End to water war unlikely - The Explorer: Marana

End to water war unlikely

Marana officials uninterested in latest county offer

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Posted: Wednesday, February 16, 2011 6:00 am

Pima County officials have written a proposal designed to end the stalemate with Marana over wastewater treatment.

In a letter to Marana Town Manager Gilbert Davidson, Pima County Administrator Chuck Huckelberry said the county would continue to provide all existing wastewater services in addition to allowing Marana access to the effluent produced at treatment facilities.

Marana officials rebuffed the offer, saying it doesn’t do enough to satisfy the town’s interests.

“He (Huckelberry) really hasn’t offered anything of substance,” Davidson said, adding that the proposal looks the same as an offer the town previously rejected. “They put in more verbiage, but it’s the same exact offer made five years ago.”

Huckelberry disputes the characterization.

“It’s completely different,” he said.

In particular, he said the current offer allows Marana to access all the effluent attributed to the town’s water utility without reductions for Southern Arizona Water Settlement Act or other obligations that water providers have to meet.

The prior agreement included such reductions in effluent totals the town could access, Huckelberry said.

The proposal comes in response to a bill moving through the Arizona State Legislature that Marana lobbied for.

The bill would allow municipalities to take over a county-owned wastewater treatment plant if the facility stands within the town borders or at least 75 percent of the waste stream emanates from the town. Marana officials have not yet responded to the county with a list of terms that it would agree to. Gilbertson told The Explorer, however, that the proposed legislation effectively outlines what the town would agree to.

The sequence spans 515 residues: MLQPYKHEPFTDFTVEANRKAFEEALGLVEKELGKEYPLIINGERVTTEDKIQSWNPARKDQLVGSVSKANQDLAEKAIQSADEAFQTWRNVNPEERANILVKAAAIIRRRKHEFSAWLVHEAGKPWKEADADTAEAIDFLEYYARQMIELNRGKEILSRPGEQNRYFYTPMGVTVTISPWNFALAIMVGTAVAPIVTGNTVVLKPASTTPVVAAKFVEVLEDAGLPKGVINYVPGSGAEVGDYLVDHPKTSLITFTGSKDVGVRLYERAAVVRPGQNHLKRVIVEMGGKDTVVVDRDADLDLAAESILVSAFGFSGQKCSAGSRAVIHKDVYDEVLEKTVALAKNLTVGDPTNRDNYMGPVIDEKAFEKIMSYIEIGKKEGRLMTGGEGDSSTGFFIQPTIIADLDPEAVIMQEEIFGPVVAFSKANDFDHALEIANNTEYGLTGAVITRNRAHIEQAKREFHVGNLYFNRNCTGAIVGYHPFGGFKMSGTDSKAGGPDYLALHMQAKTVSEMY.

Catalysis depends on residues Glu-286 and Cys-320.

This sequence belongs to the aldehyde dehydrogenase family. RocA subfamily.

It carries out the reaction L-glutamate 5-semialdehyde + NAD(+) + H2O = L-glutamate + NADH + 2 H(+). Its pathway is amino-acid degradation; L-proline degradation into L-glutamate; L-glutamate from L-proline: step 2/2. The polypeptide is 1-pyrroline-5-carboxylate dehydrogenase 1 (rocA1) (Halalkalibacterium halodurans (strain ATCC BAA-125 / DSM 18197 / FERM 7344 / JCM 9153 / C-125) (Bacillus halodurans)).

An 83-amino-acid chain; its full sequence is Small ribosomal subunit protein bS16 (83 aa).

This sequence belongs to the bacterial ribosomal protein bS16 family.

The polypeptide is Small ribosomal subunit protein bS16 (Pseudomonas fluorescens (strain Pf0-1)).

“Our terms are the legislation,” Davidson said. “The legislation makes us whole.”

Marana officials want a treatment facility to gain access to effluent, which the town needs to ensure future growth. State laws require communities to ensure long-term water supplies and mandate gallon-for-gallon recharge for groundwater use.

“Certainly the reason we want to operate our own wastewater system is water,” Davidson said.

County officials oppose the legislation, saying it would defeat the goals of regionalism and ultimately forfeit to Marana assets that sewer ratepayers throughout the county paid for.

“That’s completely unacceptable to us,” Huckelberry said.

Marana and Pima have been at odds over a small wastewater treatment facility the county owns in the north end of Marana. The town attempted to annex the property and takeover the facility in 2007. A lawsuit ensued that remains pending.

Huckelberry said Marana’s efforts for a legislative fix to the ongoing dispute don’t address the potential costs to town residents. He said sewer rates are currently equalized throughout the county’s service area but would increase substantially for Marana customers if the town acquired the disputed treatment facility.

“Obviously, in the Senate we lost the political fight, but it’s one that’s been waged with incomplete information,” Huckelberry said.

Davidson has said that the county has used its control over wastewater hookups to stifle growth in Marana. In particular, Davidson charges that the county delayed and eventually derailed a proposed hospital in the town.

“Our response from the county was that they were not going to put in the capacity (for the hospital),” Davidson said.

Huckelberry also wrote a lengthy rebuttal to the claim, which Gilbertson made again on Feb. 2 before the Arizona Senate’s Water, Land Use and Rural Development Committee.

“The county was willing to serve the facilities and enter into a legal agreement to do so; however, the developer failed to perform its obligations under the agreement,” Huckelberry wrote in a Feb. 10 memo to the board of supervisors.

The county administrator said developers of the proposed hospital allowed its construction authorization to lapse, which derailed the project, not county actions.

Davidson also said that the county and Huckelberry have been duplicitous when dealing with other issues important to Marana’s future.

He points to the county’s seeming about-face on the Tangerine Road Landfill.

Going back to 2008, and possibly earlier, Huckelberry and other county officials have said they intend to close the Tangerine Landfill because the site had reached its capacity. By summer 2010, however, the county decided the landfill would remain open and operate as a waste transfer station.

The change occurred at a time when the town and county were at odds over another issue — a proposed privately run landfill in an area Marana had recently annexed.

Huckelberry and the board of supervisors opposed the Marana landfill proposal.

“I don’t know what’s true or not with him,” Davidson said.

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